Man working out with weights (Credit Activity Alliance)
Activity Alliance is seriously concerned about the potential long-term damage on the nation’s least active.

A leading voice for disabled people in sport and activity is urging leaders to make disabled people a priority now to prevent the long-term effects of inactivity resulting from the pandemic.

The call from Activity Alliance to prioritise disabled people in sport and leisure comes on the day it releases its latest Annual Survey, which shows the pandemic’s true impact on disabled people’s activity.

The national charity exists to reduce the fairness gap between disabled and non-disabled people’s activity levels and it has said that it is seriously concerned about the potential long-term damage on the nation’s least active.

New research in its latest Annual Disability and Activity Survey shows that twice as many disabled people felt that coronavirus greatly reduced their ability to do sport or physical activity compared to non-disabled people.

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Its survey found that disabled people’s lives have been the hardest hit by the Covid-19 pandemic. Accounting for two-thirds of the deaths from coronavirus, the charity states that this national crisis for public health has been felt most sharply by disabled people with many, who count for one in five of the population, feeling more fearful and ignored.

The survey results show how the pandemic is not only widening existing inequalities for disabled people but creating new ones too. A key finding was that 29 per cent of disabled people felt that they do not have the opportunity to be as active as they want to, compared to 44 per cent of non-disabled people.

Almost a quarter stated that they had not received enough information about how to be active during the pandemic.

Respondents also reported that the lack of activity has led to both their physical and mental health being harder to manage. Feelings of loneliness and social isolation were frequently voiced.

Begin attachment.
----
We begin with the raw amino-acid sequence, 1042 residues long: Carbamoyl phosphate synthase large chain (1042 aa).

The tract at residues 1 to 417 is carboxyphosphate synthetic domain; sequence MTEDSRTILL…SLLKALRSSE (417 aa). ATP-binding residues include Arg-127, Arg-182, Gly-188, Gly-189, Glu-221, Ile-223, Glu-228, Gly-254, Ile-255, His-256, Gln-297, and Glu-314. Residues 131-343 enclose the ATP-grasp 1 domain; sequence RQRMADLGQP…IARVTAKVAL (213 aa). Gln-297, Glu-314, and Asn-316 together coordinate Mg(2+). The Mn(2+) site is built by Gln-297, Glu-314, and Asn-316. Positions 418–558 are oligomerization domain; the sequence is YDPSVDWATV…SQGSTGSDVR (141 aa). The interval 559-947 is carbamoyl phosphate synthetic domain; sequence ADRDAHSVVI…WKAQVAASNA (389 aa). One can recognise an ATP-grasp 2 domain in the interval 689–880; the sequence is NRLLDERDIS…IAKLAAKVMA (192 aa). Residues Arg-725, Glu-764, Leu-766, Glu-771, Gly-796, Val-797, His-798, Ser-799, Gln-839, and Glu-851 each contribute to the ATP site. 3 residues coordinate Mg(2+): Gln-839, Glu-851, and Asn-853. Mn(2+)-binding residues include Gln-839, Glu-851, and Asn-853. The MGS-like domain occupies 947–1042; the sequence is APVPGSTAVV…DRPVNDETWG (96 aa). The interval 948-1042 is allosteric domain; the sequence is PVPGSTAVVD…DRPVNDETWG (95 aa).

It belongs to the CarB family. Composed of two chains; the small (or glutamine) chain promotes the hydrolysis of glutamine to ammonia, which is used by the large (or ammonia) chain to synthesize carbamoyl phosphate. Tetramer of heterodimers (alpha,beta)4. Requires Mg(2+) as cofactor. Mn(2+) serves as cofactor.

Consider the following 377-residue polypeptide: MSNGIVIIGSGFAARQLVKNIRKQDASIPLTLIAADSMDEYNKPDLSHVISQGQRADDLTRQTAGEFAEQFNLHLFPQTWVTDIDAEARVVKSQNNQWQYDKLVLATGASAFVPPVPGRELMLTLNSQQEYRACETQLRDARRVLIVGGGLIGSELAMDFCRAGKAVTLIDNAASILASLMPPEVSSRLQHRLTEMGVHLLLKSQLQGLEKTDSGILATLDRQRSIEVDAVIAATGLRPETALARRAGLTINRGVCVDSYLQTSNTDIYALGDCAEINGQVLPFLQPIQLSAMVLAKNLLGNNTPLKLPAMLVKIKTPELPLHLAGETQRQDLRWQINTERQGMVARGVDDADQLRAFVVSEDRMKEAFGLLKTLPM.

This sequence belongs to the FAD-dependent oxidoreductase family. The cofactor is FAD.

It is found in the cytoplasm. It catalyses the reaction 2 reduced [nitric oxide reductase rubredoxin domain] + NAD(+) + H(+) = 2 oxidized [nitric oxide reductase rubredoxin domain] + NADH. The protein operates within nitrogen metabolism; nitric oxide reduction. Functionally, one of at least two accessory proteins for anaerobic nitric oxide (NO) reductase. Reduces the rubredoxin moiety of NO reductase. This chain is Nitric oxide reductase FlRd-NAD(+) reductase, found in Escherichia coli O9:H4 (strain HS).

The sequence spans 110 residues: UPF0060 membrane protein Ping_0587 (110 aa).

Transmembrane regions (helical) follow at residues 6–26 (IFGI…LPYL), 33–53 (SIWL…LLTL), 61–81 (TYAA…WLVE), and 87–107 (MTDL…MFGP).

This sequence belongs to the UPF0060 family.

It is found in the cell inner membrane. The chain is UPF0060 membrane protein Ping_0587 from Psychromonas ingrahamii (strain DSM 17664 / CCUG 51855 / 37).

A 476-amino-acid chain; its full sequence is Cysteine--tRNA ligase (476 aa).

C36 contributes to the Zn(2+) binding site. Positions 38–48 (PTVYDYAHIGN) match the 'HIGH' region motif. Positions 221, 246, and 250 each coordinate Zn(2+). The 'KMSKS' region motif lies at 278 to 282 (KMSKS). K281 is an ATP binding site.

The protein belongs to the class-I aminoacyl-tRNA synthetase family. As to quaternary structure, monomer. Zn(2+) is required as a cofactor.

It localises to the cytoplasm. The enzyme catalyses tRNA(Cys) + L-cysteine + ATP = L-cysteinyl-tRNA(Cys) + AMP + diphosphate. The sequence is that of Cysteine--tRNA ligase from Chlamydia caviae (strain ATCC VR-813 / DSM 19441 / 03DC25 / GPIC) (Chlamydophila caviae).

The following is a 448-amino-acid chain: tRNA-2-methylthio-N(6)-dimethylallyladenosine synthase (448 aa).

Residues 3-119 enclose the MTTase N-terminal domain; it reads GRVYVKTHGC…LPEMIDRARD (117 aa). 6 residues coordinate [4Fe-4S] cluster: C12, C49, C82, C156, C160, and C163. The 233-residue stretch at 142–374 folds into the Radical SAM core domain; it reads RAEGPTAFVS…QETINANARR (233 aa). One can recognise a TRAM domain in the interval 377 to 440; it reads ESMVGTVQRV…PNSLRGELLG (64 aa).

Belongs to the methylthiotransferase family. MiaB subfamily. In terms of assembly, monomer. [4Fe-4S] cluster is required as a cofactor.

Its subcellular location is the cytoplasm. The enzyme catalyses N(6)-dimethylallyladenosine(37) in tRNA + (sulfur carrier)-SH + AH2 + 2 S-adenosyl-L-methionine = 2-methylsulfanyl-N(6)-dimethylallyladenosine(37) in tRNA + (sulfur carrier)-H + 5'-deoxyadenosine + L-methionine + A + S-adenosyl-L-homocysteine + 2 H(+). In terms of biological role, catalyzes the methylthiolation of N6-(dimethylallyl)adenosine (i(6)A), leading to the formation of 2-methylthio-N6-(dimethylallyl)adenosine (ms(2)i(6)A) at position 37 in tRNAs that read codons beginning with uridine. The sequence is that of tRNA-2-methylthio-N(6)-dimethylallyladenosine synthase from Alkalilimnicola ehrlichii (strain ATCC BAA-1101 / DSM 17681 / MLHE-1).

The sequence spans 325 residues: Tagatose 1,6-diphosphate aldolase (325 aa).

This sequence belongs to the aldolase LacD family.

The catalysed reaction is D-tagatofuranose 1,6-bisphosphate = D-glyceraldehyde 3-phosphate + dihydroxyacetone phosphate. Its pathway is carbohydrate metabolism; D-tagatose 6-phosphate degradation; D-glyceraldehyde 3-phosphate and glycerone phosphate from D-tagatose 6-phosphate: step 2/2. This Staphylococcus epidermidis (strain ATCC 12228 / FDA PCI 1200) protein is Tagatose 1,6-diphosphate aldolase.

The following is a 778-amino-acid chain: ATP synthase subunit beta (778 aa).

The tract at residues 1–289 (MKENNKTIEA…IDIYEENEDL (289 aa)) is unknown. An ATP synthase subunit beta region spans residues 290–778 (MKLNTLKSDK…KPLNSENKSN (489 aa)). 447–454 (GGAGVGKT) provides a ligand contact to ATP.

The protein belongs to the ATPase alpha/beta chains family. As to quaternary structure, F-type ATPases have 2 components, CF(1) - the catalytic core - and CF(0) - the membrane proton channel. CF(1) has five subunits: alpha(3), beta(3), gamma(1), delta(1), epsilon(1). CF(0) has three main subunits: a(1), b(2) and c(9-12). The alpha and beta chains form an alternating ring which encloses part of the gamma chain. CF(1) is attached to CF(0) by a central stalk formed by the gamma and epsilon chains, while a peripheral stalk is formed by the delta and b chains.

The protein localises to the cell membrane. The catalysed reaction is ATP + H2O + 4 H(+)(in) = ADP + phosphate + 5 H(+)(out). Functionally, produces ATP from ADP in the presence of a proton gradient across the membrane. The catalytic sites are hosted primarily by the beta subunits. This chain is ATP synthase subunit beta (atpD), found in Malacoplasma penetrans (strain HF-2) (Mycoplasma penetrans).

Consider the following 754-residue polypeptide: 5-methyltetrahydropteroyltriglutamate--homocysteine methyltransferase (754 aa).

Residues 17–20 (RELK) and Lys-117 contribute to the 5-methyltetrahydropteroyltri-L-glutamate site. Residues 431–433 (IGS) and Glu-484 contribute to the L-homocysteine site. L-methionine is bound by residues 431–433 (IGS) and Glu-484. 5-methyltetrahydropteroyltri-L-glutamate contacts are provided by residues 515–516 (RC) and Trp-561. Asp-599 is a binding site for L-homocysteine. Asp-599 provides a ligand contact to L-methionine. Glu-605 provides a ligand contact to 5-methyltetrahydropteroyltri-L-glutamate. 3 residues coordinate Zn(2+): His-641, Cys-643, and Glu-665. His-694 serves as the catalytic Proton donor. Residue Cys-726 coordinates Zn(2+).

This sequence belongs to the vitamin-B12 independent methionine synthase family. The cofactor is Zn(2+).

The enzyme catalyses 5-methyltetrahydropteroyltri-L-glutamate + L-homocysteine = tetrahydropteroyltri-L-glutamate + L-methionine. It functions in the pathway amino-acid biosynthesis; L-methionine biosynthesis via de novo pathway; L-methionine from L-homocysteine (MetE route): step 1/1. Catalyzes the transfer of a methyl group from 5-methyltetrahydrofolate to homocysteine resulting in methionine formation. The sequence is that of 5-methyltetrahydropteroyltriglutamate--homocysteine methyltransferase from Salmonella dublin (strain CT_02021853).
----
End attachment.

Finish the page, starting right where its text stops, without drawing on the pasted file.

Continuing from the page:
The survey also revealed that a fear of contracting the virus, the impact on their health, a lack of space and support to be able to exercise safely at home, have become significant barriers for disabled people.

Barry Horne, Chief Executive at Activity Alliance, said that the benefits of being active are clear. “It matters for everyone’s physical and mental health and has enormous impact on our daily lives. So, it is never acceptable that disabled people should not reap these benefits too.

“We appreciate we have a national crisis on our hands and leaders need to make tough decisions in sport and leisure. But we have not heard near enough about the impact on disabled people’s lives during the pandemic. No disabled person should ever feel forgotten or overlooked in the communities we all serve.

“If we do not act now, we will witness inequalities widen even further, or unthinkably they may become irreversible. Prioritising disabled people is the only way to prevent this from happening. Every plan, every action and every penny spent must be tested against its impact on disabled people’s activity.”

The Annual Survey follows Sport England launching its 10-year strategy, Uniting the Movement, which highlights its ambition to tackle inequalities, especially for inactive people. The organisation has pinpointed the need to invest in those who need it the most, with fairness and equity at the heart.

Tim Hollingsworth, Chief Executive at Sport England, said on this latest research: “We take our responsibility in tackling these inequalities and supporting organisations like Activity Alliance extremely seriously and working to remove barriers and make activity more accessible for disabled people underpins our new strategy.”

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